Stress is not always a negative thing.
It is everywhere. It is the thing that can propel us on to better things, forcing us to make changes so that life, work and so on, is better and more pleasant.
But stress can be huge in its impact, especially if it is out of control, eating away at inner self-esteem and wellbeing. The question of how to handle suffering from stress or depression in the workplace is one that has been presenting a conundrum for many, many years.
There is not one answer, but many for handling stress and dealing with depression is essential a personal, individual thing. How you deal with both is the difference between success and failure.
You cannot control everything!
The first and most valuable lesson in learning to deal with any kind of stress, whether in the workplace or from another source, is that you cannot control everything. You cannot hope to change everything, either. You must be able to recognise what you can change – usually factors to do with you, including your response to stressors – and learn to accept (or leave) stressors that you cannot.
One stressor that needs to be acknowledge but cannot be changed (to a certain degree) are uncertain times. As the country calls out of a recession, many people will have very different lives and jobs to those from a few years ago. Upsetting as they are, some the redundancies and ‘lay off’ have been the best thing to have happened to some people, although at the time, the emotions were probably very different.
When times are uncertain like this, emotions are high and contagious, thus stress is high and tension is rife. And when this is the case, managing stress relating to work needs to happen but, this is a skill that must be learnt and taught.
Stress is common. Everyone will ‘suffer’ from a degree of stress at certain times in the day, week or year. Some people will move job roles to lessen or avoid it. Others will desist in certain relationships. Others will bury their heads in the sand and others will become ill, suffering the effects of chronic stress.
Understanding and spotting the signs of stress early can help in controlling and managing stress. But be warned, some of these lessons are not easy…
- Take responsibility – your health, both physical and emotional is your responsibility and yours alone. Your boss may be piling on the pressure, the deadline may be looming but you are still in control of how your stress is handled. If you know or feel your physical or emotional health is being affected, you need to take action; this could be from simply voicing your opinion, identifying the problem and suggesting solutions to backing away from the problem for a while in order to get a better view. Often, when people lose this sense of control, they submit to chronic stress.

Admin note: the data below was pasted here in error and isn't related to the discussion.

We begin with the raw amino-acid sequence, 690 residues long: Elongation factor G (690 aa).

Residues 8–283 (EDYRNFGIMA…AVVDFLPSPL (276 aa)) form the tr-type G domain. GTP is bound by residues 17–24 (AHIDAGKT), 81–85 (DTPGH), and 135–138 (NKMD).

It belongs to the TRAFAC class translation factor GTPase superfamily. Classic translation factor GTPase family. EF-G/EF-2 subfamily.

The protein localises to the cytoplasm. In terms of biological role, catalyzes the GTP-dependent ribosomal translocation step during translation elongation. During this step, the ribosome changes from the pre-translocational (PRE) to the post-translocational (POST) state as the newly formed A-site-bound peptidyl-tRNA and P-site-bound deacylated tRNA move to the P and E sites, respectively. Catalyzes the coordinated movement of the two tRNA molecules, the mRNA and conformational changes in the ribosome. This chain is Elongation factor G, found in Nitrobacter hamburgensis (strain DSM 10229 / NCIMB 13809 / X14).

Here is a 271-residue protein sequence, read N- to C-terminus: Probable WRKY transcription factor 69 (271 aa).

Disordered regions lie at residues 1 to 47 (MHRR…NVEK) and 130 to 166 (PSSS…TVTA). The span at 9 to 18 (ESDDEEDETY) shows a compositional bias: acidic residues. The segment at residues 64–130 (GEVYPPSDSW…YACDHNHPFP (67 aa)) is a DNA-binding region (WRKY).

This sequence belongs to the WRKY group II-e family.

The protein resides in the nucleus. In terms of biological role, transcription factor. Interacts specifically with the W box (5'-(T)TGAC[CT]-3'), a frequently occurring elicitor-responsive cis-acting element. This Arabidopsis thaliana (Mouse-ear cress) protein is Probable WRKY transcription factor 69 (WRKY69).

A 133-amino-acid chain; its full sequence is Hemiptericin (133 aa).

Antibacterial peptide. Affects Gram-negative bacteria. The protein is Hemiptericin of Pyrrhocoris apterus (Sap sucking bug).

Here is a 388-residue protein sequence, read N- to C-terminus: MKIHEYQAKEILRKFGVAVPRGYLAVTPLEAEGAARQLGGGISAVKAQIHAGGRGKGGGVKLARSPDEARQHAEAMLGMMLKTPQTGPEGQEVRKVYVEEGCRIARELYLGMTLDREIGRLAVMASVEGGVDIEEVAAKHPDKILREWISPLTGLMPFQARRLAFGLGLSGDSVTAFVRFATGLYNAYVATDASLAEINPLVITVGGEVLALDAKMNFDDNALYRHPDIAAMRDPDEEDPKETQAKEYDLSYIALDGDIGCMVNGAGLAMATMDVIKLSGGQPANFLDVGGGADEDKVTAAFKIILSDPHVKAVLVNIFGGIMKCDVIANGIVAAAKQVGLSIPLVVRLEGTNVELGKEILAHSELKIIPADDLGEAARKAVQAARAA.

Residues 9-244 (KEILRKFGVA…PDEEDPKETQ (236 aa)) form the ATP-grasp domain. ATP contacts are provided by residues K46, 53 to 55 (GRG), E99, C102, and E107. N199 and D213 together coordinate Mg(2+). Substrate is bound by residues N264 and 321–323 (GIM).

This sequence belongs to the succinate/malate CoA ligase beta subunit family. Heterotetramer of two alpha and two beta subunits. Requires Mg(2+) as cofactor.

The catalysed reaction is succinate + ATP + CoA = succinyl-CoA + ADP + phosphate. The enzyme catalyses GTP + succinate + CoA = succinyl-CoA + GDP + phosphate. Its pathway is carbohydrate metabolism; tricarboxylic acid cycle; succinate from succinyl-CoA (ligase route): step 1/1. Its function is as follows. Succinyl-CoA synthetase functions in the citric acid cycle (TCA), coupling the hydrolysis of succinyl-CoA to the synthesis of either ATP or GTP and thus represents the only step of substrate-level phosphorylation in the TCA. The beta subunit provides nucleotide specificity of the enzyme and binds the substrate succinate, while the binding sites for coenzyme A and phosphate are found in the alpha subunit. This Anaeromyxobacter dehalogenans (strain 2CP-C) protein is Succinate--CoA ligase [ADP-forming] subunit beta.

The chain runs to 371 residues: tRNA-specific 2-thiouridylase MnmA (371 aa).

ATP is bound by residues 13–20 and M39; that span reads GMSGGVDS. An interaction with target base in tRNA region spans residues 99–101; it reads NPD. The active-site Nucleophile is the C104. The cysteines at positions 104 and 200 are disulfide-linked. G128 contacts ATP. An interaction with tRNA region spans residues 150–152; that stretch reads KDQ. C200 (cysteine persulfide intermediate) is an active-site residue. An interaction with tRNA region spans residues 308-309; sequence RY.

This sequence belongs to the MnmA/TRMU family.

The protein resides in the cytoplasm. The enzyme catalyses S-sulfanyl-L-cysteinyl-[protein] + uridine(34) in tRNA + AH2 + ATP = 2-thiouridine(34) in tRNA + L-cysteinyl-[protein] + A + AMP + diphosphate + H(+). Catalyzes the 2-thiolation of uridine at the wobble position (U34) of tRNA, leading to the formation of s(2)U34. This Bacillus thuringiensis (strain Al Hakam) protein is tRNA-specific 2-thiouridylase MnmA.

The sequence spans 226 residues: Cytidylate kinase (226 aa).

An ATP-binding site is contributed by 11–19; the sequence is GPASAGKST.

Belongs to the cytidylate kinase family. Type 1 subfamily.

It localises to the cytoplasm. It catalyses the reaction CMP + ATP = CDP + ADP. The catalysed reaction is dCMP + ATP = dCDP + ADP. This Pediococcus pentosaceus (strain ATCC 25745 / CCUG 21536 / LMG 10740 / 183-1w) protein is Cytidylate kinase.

- Avoid the pitfalls – we all have knee-jerk reactions. But, have you noticed how some people always seem to be give a measured, thought-out response to a situation? This is because they have a heightened awareness of their own knee-jerk responses and negative attitudes to some things. How do you really react when the pressure is ramped up?
- Communication skills – not just talking, but listening too, as well as acknowledging what people are saying (or not saying) and being mindful of how we interact with people is key to identifying stressors that we create for ourselves. Having positive and productive relationships with management and colleagues is one way of immediately reducing the number of stress-inducing factors in your work.
Recognise when stress if excessive
A great tip is that it is important that we, as individuals, recognise when stress is at danger levels.
Some high level stress is instantaneous; things out of the ordinary happen and we have to find the energy and motivation to deal with it. This stress is short term and most people will handle the ‘fall out’ after the task is completed, whether this is opting for a massage or taking part in sport, and so on.
But some stress is insistent, but low key. But it is there and it nibbles away at our core until we feel we have nothing left. This is when people can feel burnout and commonly, prolonged period of absences from work can result.
Attitude to stress is important. It is only in recent years that employers have realised that it is a very common factor in their work force absent rate. But, the attitude to stress is not always a positive or empathetic one. It has been seen as a by-word for ‘skiving’ or wanting to take some more time off.
Stress is an emotional response and thus, because it is not tangible, many people at one time assumed that it did not exist. Or, to admit to stress would be a sign of weakness.